Schools should not under any circumstances use resources produced by organisations that take extreme political stances on matters. This is the case even if the material is not extreme, as the use of it could imply endorsement or support of the organisation. Examples of extreme political stances, include, but are not limited to

  1. a publicly stated desire to abolish or overthrow democracy, capitalism or end free and fair elections.

2. opposition to the right of freedom of speech, freedom of association, freedom of assembly, or freedom of religion and conscience.

3. the use or endorsement of racist, including anti-Semitic language or communications.

4. the encouragement or endorsement of illegal activity.

5. a failure to condemn illegal activities in their name or in support of their cause, particularly violent actions against people and property.

Responding to Jones’ tweet, Jessica Simor QC asks this very pertinent question

Do the fourth and fifth bullet points mean that schools should not accept Government money?

Good point.

I also have no doubt that the vast majority are going to be extremely careful about which organisation’s materials they use because of the danger of using extremist or otherwise inappropriate material.

But I can also how sometimes it may also be necessary for schools to use such materials in order to criticise them and educate their pupils about their dangers. For example, in the 1980s the BNP or NF tried to appeal to schoolchildren by launching a comic. Other extremists have also turned up at the school gates on occasion. When I was at school in Bristol during the ’81/2 race riots, a White agitator with a beard like Karl Marx’s turned up outside the school entrance with a megaphone trying to get the kids to join in. We ignored him and the headmaster next day in assembly said very clearly that any child who did join the rioting would be expelled.

Nazis are also known for lying and deliberately distorting history. If some Nazi group, for example, produced a pamphlet aimed at schoolchildren and teachers found it being passed around the playground one of the actions they could take, as well as simply banning it and punishing any kid who tried to promote it, might be for a suitably qualified teacher to go through it, pointing out the deliberate lies. When Hitler himself seized power, one Austrian university lecturer embarrassed the fuhrer by showing his students how Hitler took his ideas from the cheap and grubby neo-Pagan literature published in the back streets of Vienna. One of these pamphlets claimed that the ancient Aryans had possessed radio-electric organs that gave them superpowers like telepathy. I think it was highly unlikely that anyone listening to this professor’s lectures on Hitler ever came away with the idea that Hitler had some deep grasp of the essential forces of human biology and and natural selection.

I see absolutely no point to this legislation whatsoever. Teachers, parents and educators are already careful about what is taught in schools. In the past few years most incidents of this type have come from fundamentalist religious schools. These have mostly been Muslim schools, which have been caught teaching their students to hate Christians, Jews and non-Muslims, but there was also a Jewish school which became the centre of controversy for its opposition to homosexuality. In the 1980s Thatcher and the right-wing press ran scare stories about Communist teachers indoctrinating students with evil subversive subjects like peace studies. I am not aware that anyone with extreme left-wing, Communist or Trotskite views has been trying to indoctrinate children. But there are concerns about Black Lives Matter, which I have heard is a Marxist organisation. If that is the case, then the guidelines seem to be an attempt to ban the use of their materials. BLM did produce materials for a week of action in schools, which was thoroughly critiqued by Sargon of Gasbag, aka Carl Benjamin, the sage of Swindon and the man who broke UKIP. Sargon has extreme right-wing Conservative views himself, though I honestly don’t believe that he is genuinely racist and his criticisms of the BLM school material was reasonable. Williamson’s guidelines look like a badly thought out attempt to stop them being used without causing controversy by tackling the organisation’s anti-racism or its critique of White society.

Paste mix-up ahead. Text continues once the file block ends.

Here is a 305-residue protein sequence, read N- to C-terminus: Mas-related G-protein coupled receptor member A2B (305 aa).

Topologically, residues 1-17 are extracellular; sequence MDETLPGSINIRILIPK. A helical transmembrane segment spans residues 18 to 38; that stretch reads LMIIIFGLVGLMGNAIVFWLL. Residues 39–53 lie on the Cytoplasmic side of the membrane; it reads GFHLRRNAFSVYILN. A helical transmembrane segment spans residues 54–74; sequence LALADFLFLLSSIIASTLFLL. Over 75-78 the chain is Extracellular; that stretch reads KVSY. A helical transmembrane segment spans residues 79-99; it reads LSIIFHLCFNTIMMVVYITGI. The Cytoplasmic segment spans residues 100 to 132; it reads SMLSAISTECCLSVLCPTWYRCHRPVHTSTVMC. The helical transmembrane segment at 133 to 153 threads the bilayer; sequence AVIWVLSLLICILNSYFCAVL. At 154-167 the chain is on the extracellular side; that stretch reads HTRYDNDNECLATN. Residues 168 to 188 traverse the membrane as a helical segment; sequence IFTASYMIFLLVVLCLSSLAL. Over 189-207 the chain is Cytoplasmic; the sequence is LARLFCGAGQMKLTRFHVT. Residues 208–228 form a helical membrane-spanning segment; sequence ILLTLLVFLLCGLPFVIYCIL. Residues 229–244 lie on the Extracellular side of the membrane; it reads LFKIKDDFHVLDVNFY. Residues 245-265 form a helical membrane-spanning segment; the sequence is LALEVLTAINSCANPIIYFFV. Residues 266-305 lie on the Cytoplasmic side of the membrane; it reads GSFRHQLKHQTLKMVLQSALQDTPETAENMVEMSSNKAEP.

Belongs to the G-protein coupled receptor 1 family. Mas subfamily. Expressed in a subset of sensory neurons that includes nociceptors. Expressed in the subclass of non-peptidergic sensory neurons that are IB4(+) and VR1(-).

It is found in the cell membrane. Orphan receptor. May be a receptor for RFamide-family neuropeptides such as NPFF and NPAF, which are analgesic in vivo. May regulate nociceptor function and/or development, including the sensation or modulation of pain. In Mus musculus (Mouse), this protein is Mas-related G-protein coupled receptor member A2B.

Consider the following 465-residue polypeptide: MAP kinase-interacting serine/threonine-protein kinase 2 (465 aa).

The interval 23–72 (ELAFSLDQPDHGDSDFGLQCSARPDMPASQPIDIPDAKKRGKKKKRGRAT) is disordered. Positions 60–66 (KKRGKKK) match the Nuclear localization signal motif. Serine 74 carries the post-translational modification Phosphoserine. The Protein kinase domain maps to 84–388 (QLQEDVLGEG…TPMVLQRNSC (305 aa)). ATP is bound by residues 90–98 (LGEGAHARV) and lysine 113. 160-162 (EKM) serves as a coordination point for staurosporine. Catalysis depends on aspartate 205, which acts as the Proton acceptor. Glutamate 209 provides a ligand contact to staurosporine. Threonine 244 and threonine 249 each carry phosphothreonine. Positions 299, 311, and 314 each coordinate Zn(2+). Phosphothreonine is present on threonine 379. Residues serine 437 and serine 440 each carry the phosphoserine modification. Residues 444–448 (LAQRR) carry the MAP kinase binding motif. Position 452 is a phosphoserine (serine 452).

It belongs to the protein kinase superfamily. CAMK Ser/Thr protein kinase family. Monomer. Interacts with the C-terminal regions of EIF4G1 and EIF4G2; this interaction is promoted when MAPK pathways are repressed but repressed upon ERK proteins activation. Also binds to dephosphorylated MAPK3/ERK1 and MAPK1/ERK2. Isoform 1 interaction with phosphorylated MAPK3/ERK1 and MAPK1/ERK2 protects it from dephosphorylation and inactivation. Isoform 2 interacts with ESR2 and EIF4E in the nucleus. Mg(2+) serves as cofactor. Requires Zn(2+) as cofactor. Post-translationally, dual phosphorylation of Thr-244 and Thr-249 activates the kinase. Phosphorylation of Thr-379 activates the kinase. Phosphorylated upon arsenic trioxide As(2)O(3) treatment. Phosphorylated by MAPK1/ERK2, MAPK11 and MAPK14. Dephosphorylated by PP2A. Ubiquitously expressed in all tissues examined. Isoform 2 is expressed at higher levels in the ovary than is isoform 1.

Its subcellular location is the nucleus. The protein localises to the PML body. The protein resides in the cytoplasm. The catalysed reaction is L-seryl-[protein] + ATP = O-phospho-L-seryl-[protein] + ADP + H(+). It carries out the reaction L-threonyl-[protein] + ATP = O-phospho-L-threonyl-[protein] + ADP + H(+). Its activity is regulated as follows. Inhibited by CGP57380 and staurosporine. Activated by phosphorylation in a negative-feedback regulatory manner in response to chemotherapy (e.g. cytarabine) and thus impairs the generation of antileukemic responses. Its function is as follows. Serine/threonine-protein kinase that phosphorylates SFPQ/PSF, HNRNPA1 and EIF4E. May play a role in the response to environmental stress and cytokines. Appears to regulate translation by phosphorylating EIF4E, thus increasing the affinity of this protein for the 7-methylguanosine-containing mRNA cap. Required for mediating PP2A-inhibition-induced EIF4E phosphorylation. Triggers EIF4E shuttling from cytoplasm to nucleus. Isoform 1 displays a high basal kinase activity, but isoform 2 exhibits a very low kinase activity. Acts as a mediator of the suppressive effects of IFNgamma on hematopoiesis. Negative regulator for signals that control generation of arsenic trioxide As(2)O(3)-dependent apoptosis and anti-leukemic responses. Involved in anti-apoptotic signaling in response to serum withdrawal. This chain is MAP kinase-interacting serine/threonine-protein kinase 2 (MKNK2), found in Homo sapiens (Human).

But it also marks the growing intolerance of the Tories themselves and their determination that schools should be used for the inculcation of their own doctrines, rather than objective teaching that allows children to come to their own. Way back in the 1980s Thatcher tried to purge the universities of Marxists by passing legislation making it illegal for them to hold posts in higher education. They got round it by making a subtle distinction: they claimed to be Marxian rather than Marxist. By which they argued that they had Marxist culture, but weren’t actually Marxists. It’s a legal sleight of hand, but it allowed them to retain their teaching posts.